Staying On the Inside of our Commitments

In my last few posts I outlined some of my thoughts about the tendency that most of us have of somehow mentally and emotionally stepping outside of ourselves. The way we do this is twofold. First we have developed a strong psychological habit of relentless inner commentary. Our minds have been trained to relentlessly provide accompanying commentary to everything we do. Second we have developed a second habit, equally strong, of identifying with a great deal of this commentary. We don’t experience this incessant self-talk as an automated function of the mind, we experience it as me talking to myself.

For those of us thus afflicted – which is nearly all of us – the thoughts that end up in our heads dictate who we experience ourselves to be and then how we act, and ultimately who we are. In an earlier blog post I more or less explained that this conundrum was exactly why philosophy is not a luxury. Since the ideas we hold dictate our actions, and ultimately who we are, it is an utter necessity that we examine those ideas and find a way to either validate or discard them.

Once we understand this fundamental mechanism of misidentification we can begin to explore some special cases where this error affects us in adverse ways. And one that I find most compelling and life altering is in relationship to our commitments.

Most of us, at times, experience some difficulty, maybe lots of difficulty, holding to our commitments. We commit to something – a life change or a partnership perhaps – and later we find ourselves not following through on it and maybe even giving up on the commitment. How does this happen? How do we make a commitment and then not follow through on it? And perhaps more to the point, who made the commitment ? and who didn’t follow through on it? and are they the same person?

Let’s say you make a commitment to a life change of some type.  You adopt some form of healthier living, for instance.  You probably make that commitment in a moment of inspiration, compelled by the benefit that that change offers to you and others. Later some aspect of following through on that commitment is difficult for some reason, and you fail to do so. You do something you vowed not to do, or you do not do something that you promised yourself or others you would do.

Most of us at this point would say that the commitment we made to ourselves or to others has been broken. We would tend to think in terms of will, typically concluding that our will was too weak to follow through on our original commitment. And at that point we would either re-commit to our original intent or give up on it. Most of us would probably say that we broke our commitment when we acted against it. I would like to question that, or at least qualify it.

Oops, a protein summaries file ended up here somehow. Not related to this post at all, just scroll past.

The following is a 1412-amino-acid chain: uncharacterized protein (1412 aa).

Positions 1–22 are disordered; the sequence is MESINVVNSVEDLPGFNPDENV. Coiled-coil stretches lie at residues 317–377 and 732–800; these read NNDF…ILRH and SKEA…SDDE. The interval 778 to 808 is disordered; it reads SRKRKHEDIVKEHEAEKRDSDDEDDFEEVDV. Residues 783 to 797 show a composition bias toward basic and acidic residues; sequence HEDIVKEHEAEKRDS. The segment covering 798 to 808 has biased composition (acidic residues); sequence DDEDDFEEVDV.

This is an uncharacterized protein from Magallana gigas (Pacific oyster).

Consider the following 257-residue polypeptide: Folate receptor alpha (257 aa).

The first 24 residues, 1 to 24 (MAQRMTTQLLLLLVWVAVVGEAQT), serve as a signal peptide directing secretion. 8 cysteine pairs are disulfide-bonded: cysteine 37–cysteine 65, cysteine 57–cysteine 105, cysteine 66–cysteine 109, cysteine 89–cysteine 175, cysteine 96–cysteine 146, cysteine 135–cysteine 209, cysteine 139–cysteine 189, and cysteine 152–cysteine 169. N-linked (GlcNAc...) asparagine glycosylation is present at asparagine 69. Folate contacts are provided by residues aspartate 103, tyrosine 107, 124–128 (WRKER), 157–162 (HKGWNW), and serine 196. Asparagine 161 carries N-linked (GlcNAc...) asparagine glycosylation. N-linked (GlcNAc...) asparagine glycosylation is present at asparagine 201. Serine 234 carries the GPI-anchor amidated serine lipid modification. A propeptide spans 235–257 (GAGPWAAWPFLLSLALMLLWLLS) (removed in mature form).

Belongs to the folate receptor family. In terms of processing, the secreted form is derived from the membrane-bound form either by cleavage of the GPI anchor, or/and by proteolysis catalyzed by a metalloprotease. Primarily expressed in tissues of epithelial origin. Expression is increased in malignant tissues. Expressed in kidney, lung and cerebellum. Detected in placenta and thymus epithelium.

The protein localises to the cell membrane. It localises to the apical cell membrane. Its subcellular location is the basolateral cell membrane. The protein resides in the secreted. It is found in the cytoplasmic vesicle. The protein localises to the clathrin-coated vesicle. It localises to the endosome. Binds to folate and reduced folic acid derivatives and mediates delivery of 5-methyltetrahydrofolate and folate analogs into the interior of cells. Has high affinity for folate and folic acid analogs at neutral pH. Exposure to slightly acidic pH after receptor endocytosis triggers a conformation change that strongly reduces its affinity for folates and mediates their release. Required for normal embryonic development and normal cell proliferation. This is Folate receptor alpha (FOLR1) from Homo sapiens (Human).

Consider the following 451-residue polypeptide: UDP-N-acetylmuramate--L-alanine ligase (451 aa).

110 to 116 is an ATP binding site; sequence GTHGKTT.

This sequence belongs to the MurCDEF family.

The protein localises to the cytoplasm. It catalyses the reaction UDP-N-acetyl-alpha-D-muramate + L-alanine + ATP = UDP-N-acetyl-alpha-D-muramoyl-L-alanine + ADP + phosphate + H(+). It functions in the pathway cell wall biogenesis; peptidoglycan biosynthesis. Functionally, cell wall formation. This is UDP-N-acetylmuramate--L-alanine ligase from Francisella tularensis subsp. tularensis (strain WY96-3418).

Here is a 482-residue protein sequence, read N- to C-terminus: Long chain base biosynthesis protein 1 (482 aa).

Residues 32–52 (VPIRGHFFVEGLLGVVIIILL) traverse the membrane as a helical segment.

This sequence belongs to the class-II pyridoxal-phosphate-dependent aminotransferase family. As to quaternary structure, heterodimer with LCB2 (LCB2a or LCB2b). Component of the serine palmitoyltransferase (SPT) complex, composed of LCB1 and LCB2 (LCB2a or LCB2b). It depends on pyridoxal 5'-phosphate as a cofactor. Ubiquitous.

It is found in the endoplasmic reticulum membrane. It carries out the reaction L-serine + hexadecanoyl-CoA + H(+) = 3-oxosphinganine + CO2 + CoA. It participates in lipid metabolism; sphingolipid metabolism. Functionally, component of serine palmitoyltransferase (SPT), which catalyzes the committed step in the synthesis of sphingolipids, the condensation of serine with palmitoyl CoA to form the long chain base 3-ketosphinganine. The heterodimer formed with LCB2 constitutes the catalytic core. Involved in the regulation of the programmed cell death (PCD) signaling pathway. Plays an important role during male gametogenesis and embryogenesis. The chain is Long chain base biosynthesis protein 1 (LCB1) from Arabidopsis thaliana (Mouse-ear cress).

Certainly if we act against our committed intention, we have broken that intention. But I am not sure it is most useful to assume we have broken the commitment, although that is what we usually do. That is what I would define as stepping outside of our commitment. What happens is that we commit to something, then we act against that commitment, then we assume we have broken the commitment and pressure ourselves to recommit.

I believe that the step of assuming that we have broken the commitment is not helpful because, in that assumption, we are taking the position that we didn’t really commit and  we therefore need to recommit. An alternative is to stay on the inside of our commitments even when we act against them. Yes, you acted against your commitment, but that doesn’t mean that you are not committed. You don’t need to recommit, you need to face the fact that what you committed to is more difficult to follow than you thought. Then you start acting in accordance with that commitment. There is no reason to step outside of the commitment and recommit. Our commitments can be final. We can be  committed to something even when we discover that we have acted against it.

The reason that this is so important is that when we step outside of our commitment, we open up the possibility of doubting that we were ever really committed in the first place. And anytime we do that we are tempting ourselves to give up on the commitment entirely.

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